Indiana lawmakers are expected to again face contentious debates in the next few weeks over repealing the state law on public construction project wages and allowing the replacement of Superintendent of Public Instruction Glenda Ritz as leader of the state Board of Education.
The Republican-dominated Legislature hasn't taken public action on either proposal since giving them initial approval last month, although Senate and House leaders say private negotiations on both issues are ongoing with less than six weeks remaining in this year's legislative session.
A group that includes contractors against repealing the construction wage law has been airing television commercials to build public support. Opponents of the law that makes the state superintendent the automatic leader of the Board of Education have continued protests, including one that drew hundreds of people in Terre Haute last weekend.
The House advanced the bill to eliminate the boards that set what is known as the common construction wage which workers must be paid on most state or local projects.
Senate President Pro Tem David Long decided against assigning the bill to the Senate labor committee, whose chairman, Sen. Phil Boots of Crawfordsville, is among some GOP senators who believe the subject should be given to a special committee for review after the legislative session.
Long said he expected the Senate Tax and Fiscal Policy Committee would take up the proposal by the end of this month. Long supports the repeal, but alluded to debate among Senate Republicans.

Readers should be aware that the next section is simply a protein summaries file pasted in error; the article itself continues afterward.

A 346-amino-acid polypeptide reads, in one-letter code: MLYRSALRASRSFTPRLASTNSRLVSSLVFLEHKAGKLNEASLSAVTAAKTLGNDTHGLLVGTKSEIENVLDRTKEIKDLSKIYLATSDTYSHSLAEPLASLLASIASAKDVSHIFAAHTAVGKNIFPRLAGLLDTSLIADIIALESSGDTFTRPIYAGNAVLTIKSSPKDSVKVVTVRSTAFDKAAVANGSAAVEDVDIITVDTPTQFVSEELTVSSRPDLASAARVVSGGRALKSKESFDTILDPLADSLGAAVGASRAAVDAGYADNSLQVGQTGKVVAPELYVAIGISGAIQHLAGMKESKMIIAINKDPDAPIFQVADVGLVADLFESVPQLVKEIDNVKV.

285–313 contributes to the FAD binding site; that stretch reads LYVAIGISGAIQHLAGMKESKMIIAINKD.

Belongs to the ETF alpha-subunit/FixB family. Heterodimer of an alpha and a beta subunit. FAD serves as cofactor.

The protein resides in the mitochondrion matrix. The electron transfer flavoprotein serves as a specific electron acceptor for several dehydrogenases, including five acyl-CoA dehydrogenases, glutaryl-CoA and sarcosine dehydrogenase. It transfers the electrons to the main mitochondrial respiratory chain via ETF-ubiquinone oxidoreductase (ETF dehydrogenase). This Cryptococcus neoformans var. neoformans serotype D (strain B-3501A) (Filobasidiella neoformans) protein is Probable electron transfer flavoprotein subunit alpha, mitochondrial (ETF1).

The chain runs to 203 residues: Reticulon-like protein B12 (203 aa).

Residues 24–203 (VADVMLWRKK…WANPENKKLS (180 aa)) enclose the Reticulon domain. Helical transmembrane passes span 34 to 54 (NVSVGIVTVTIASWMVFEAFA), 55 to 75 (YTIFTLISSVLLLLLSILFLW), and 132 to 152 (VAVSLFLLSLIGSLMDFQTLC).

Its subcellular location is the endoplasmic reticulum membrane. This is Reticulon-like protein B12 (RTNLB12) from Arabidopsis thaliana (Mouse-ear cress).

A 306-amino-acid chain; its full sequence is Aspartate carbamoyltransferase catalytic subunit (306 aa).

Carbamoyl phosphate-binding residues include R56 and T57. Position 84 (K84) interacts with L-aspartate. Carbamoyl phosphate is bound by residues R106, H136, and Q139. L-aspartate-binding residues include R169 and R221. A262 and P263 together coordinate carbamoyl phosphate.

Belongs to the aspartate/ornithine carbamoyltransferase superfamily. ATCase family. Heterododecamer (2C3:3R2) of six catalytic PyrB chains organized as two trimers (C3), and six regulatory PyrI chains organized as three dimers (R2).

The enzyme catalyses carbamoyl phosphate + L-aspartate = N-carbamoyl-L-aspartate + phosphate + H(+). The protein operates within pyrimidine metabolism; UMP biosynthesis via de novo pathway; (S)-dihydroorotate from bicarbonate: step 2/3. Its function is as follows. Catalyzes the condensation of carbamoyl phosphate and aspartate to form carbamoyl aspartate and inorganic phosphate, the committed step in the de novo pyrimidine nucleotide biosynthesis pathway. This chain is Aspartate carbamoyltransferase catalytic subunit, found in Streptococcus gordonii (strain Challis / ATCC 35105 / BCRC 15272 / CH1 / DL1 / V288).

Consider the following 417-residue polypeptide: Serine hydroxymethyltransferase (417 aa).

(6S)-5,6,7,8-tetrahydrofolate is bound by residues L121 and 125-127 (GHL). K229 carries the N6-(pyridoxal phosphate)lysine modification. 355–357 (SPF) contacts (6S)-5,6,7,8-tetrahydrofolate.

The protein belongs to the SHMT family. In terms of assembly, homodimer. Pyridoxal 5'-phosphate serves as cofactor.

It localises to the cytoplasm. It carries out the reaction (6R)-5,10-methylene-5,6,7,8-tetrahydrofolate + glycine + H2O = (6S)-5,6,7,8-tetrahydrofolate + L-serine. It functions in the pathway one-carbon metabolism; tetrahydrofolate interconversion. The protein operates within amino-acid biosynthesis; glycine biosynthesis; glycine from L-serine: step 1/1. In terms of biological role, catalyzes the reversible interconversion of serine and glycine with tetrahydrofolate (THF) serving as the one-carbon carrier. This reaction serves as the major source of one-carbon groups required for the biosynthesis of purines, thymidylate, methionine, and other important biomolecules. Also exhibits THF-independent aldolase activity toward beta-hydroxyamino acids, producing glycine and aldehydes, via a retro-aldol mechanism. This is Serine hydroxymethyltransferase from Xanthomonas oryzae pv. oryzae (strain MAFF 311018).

"I'm not going to say what this bill will or won't look like because I'm not the dictator in this situation," he said. "This is a caucus decision and we'll talk about it and ultimately come up with a solution that we're comfortable with, hopefully."
Gov. Mike Pence and other supporters of the repeal say it would save tens of millions of tax dollars each year on public construction projects by allowing more contractors to pay wages below union scale. Opponents dispute those projections and argue the change would open the door for low-paying, out-of-state contractors to underbid on projects.
Michelle Boyd, executive director of the Indiana Building Contractors Alliance, said that construction companies which hire union workers have been meeting with senators to explain how their businesses could be hurt by the repeal and the damage that could to be done to the $42 million a year those companies invest in training programs.
The House, meanwhile, is in the midst of private talks over a bill allowing Pence's 10 appointees to the Board of Education to elect their own chairman, most likely ousting Ritz from the position that the elected state superintendents have automatically filled for decades.
Republican backers of the change say it's needed to address dysfunction between Ritz—the only Democrat controlling a Statehouse office—and the other board members as they've struggled for control of education policy.
House Speaker Brian Bosma said he had "reservations" about a Senate-backed plan that would shrink it to a nine-member board made up of the state superintendent, four appointments by the governor and one appointment each for the Republican and Democratic leaders of both the House and Senate.
House Democratic Leader Scott Pelath said allowing the removal of Ritz as the board leader would undermine the will of voters who elected her in 2012 and that the makeup of board appointments "is sort of ancillary."
Pelath said he didn't believe the agenda being pushed by legislative Republicans is addressing the state's most important troubles.
"How is it putting any money in other people's pockets?" Pelath said. "How is it growing our middle class? What is it doing to invest in workers?"